Arts and Entertainment

'Dharmic Engineers' torn apart by Nisqually 'quake reunite on Whidbey Island

Ray Pelley’s “Renewal” is a reflection of the painter’s experiences exploring the Li River in the Guilin province of China. - Photo courtesy of Rob Schouten Gallery
Ray Pelley’s “Renewal” is a reflection of the painter’s experiences exploring the Li River in the Guilin province of China.
— image credit: Photo courtesy of Rob Schouten Gallery

In its native Sanskrit, the word “Dharma” is literally translated as that which holds up or supports.

In the world of eastern philosophy, Dharma as a central concept is meant to guide a person to do the right thing; to accept a higher truth that is revealed in the laws of the universe.

The “Dharmic Engineers” were a group of Northwest artists who met to find not only the spiritual truth in their painting, but combined it with the practical supportive side of collaboration that helped to “hold each other up” in the true sense of what engineers are meant to do.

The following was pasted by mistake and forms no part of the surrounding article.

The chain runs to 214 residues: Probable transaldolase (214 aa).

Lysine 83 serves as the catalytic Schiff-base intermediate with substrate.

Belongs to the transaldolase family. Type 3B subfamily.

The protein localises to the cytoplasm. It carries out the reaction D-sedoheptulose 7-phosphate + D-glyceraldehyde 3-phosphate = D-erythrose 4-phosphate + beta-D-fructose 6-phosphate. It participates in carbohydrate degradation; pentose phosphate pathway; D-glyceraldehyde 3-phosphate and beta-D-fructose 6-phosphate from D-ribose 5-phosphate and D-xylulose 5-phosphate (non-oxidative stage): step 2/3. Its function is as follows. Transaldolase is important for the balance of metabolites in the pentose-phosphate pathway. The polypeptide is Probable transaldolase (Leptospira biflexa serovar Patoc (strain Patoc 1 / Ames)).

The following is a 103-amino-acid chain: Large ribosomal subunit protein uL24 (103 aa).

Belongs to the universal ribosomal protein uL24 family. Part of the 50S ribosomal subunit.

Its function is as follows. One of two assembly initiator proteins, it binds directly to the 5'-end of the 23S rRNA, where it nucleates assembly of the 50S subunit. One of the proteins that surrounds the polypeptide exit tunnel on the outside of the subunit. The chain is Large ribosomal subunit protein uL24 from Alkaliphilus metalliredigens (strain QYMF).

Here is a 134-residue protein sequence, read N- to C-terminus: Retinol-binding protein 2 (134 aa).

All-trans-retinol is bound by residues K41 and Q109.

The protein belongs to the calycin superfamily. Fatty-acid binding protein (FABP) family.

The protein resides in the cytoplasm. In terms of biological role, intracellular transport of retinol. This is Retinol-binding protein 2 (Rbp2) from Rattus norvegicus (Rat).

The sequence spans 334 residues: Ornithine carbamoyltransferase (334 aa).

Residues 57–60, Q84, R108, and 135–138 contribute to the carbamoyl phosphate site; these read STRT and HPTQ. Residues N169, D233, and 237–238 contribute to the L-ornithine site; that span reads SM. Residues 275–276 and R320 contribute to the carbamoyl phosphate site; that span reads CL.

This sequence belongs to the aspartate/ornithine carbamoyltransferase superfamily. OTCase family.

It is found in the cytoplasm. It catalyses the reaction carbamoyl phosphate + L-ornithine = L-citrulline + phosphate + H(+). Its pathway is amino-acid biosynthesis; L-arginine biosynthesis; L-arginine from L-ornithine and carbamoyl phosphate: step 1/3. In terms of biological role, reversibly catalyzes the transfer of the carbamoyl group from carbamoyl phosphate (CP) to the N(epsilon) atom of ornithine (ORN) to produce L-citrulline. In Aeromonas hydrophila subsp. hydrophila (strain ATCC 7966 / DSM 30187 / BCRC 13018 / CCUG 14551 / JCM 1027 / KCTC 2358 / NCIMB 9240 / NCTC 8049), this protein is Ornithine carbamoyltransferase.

Aside from their personal work, the group spent one day a week working together to create works of collaborative art.

They worked together from 1983 until 2000, when, in a bit of cruel irony, the earthquake that rocked Pioneer Square in downtown Seattle tore apart the studio they had rented. The engineers grabbed their tools and went their separate ways.

The Rob Schouten Gallery at Greenbank Farm continues to blaze the path toward true enlightenment and welcomes back artists Milo Duke, Ray Pelley and Jim Papp to join their fellow artist Rob Schouten once again for the “Reunion” exhibit of the “Dharmic Engineers.”

The exhibition will reflect each artist’s individual development in the eight years since they were together.

“Reunion” opens with a reception for the artists from 6 to 9 p.m. on Friday, July 4 and will run through July 30.

It’s a bit of East meets West.

So said Schouten when explaining the ideas that brought the “Dharmic Engineers” together in the first place.

“One is a more right-brained approach, the other more rational; left-brained,” Schouten said.